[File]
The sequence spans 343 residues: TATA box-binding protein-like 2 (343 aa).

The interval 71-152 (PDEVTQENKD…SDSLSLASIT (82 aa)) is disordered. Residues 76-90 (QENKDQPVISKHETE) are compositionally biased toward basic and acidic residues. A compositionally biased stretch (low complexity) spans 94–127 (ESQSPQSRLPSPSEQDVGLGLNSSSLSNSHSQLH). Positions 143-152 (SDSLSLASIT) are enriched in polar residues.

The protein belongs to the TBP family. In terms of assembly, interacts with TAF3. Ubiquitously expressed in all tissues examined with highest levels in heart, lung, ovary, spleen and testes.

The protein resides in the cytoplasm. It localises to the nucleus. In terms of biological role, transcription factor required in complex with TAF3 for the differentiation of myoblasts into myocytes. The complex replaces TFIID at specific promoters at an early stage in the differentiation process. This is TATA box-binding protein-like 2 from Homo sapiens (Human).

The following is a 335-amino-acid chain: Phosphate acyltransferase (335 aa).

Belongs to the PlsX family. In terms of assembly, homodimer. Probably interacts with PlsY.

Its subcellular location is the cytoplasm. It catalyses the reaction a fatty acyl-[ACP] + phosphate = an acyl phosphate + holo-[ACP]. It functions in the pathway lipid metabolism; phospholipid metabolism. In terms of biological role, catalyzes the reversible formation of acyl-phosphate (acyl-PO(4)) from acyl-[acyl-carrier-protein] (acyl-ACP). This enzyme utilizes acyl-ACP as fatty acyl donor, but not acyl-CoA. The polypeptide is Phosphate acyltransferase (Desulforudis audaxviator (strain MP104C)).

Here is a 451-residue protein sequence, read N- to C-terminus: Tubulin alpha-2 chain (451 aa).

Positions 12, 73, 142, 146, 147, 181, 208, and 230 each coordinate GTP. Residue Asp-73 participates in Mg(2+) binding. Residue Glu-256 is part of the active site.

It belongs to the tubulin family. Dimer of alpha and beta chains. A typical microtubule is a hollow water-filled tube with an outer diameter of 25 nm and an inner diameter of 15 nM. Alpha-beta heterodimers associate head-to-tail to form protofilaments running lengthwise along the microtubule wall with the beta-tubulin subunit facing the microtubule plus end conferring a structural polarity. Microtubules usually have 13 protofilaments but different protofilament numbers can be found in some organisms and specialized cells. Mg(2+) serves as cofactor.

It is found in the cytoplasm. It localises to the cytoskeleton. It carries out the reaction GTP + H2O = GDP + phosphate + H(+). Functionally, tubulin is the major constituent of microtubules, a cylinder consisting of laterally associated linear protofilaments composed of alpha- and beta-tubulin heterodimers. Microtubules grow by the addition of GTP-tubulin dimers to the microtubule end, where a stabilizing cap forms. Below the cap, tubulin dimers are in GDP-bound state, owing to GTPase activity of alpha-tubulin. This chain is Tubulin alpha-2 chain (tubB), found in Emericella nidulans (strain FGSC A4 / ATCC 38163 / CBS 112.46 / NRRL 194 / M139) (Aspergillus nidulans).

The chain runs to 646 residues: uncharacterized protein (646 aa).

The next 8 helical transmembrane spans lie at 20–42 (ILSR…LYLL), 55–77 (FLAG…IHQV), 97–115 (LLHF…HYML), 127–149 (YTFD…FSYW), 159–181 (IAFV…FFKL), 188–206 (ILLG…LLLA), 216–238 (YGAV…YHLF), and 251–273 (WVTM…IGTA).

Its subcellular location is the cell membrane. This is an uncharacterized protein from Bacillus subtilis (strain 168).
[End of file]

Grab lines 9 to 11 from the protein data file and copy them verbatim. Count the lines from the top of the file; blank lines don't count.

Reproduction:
Positions 12, 73, 142, 146, 147, 181, 208, and 230 each coordinate GTP. Residue Asp-73 participates in Mg(2+) binding. Residue Glu-256 is part of the active site.

It belongs to the tubulin family. Dimer of alpha and beta chains. A typical microtubule is a hollow water-filled tube with an outer diameter of 25 nm and an inner diameter of 15 nM. Alpha-beta heterodimers associate head-to-tail to form protofilaments running lengthwise along the microtubule wall with the beta-tubulin subunit facing the microtubule plus end conferring a structural polarity. Microtubules usually have 13 protofilaments but different protofilament numbers can be found in some organisms and specialized cells. Mg(2+) serves as cofactor.

It is found in the cytoplasm. It localises to the cytoskeleton. It carries out the reaction GTP + H2O = GDP + phosphate + H(+). Functionally, tubulin is the major constituent of microtubules, a cylinder consisting of laterally associated linear protofilaments composed of alpha- and beta-tubulin heterodimers. Microtubules grow by the addition of GTP-tubulin dimers to the microtubule end, where a stabilizing cap forms. Below the cap, tubulin dimers are in GDP-bound state, owing to GTPase activity of alpha-tubulin. This chain is Tubulin alpha-2 chain (tubB), found in Emericella nidulans (strain FGSC A4 / ATCC 38163 / CBS 112.46 / NRRL 194 / M139) (Aspergillus nidulans).